Tea time is the best time. You can’t convince us otherwise.


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Let’s all collectively admit that Malaysia’s national pastime is eating. No matter the occasion, there’s always room for good food. Earlier this month, the Zafigo team hosted a tea party to celebrate our love for Malaysia’s kuih culture (kuihs are small traditional cakes), and each team member reflected on the memories and experiences that tie in with their favourite kuihs.

State pride

They say that while you can take a Kelantanese out of Kelantan, you can never take the Kelantan out of the Kelantanese. This rings true for everything – the language, the loudness, the audacity, and above all, the food. Having been born and (occasionally) bred in the bustling town of Kota Bharu, it’s only natural that my choice for favourite kuih is one that hails from my home state. 

Akok is a sweet and smoky dessert made of flour, eggs, santan (coconut milk), pandan (screwpine), and a generous heap of sugar that’s best devoured while still warm. Truth be told, I’ve never eaten a ‘foreign’ akok – as long as it’s not from Kelantan or Terengganu, it’s foreign. Why? Because home is where the best food is, and like any self-respecting Kelantanese, we don’t do things by halves.

– Tengku Zai, Content Manager & Sub-editor

Banana lovin’

I love anything with bananas in them. I love banana cake, banana milkshake, bananas in my cereal. I even made a chocolate banana upside-down cake that has been quite popular with my friends, even if they’re on a diet.

When it comes to traditional foods, I naturally always pick the ones with bananas in them. My favourite kuih are cekodok and lepat pisang. Both are nostalgic reminders of teatime in my childhood in Alor Setar. Lepat pisang is essentially bananas mashed with gula Melaka (coconut palm sugar), regular sugar, flour, and cornflour and then wrapped in banana leaves and steamed. While cekodok are small greasy and crunchy balls of fried bananas and flour, lepat pisang is sticky and chewy and fills that gap between lunch and dinner so satisfyingly.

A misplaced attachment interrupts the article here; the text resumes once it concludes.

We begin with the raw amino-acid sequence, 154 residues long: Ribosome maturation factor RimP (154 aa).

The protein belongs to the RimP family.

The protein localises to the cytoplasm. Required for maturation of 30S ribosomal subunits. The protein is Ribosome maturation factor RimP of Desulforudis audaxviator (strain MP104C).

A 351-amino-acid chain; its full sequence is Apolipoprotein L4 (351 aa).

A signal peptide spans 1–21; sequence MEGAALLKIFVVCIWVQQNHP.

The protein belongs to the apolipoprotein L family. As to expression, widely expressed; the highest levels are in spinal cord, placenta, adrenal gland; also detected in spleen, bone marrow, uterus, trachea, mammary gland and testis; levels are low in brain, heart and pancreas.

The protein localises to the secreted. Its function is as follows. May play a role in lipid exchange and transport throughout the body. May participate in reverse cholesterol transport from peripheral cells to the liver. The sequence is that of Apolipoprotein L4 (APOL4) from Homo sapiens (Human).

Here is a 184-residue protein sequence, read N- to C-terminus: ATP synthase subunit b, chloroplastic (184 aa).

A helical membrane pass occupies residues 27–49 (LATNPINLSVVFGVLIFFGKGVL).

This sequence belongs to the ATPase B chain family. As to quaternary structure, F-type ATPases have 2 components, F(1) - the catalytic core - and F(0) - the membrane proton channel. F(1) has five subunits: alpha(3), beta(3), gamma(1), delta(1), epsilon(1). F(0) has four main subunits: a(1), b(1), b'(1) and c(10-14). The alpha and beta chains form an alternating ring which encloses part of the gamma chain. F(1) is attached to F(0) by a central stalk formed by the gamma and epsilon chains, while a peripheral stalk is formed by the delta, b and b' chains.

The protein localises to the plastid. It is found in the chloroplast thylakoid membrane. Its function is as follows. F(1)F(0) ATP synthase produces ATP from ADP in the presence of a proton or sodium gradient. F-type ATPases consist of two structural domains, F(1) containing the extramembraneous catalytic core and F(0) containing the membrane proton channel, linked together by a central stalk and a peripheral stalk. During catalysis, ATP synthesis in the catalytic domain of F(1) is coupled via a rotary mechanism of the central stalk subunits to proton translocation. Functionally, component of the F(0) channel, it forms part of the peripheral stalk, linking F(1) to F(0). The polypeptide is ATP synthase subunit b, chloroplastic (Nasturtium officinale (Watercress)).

The best place to look for lepat pisang are the food bazaars that will spring up this month as Ramadan begins.

– Marina Mahathir, Founder

Snacking on rainbows

If I were a kuih, I’d be a kuih lapis – a sweet, colourful, multi-layered, and soft-hearted rainbow child! My grandma, who is of Peranakan descent, used to make these for me when I was growing up.

This is a much-loved childhood comfort snack, made of steamed colourful layers with soft rice flour pudding. Said to be of colonial links from the Netherlands, this sticky and chewy treat has a bouncy gelatine-like texture, usually made with pandan flavouring.

I remember sitting in front of the telly watching my favourite cartoon shows, peeling off the layers of kuih lapis, with a glass of Ribena. That was my tea-time treat if I behaved long enough through the day. While I don’t indulge myself in this snack much these days, you’ll be able to find it at most Peranakan restaurants and Chinese hawker stores. A piece of nostalgia awaits at the end of the rainbow!

– Tercia Goh, Head of Content Marketing

Coconuts about gula Melaka

Kuih koci is one of the few Peranakan kuihs that I love. The outer layer is made out of glutinous rice flour which makes it soft and slightly chewy. Inside, you’ll find grated coconut cooked and infused with gula Melaka. In all, a delicious little parcel. 

There are a few types of kuih koci fillings – pandan, pulut hitam (black glutinous rice), with and without the extra santan coating. I especially like the pulut hitam variant with the santan coating as the savoury santan flavour balances out the sweet coconut filling, creating a satisfying symphony of flavours.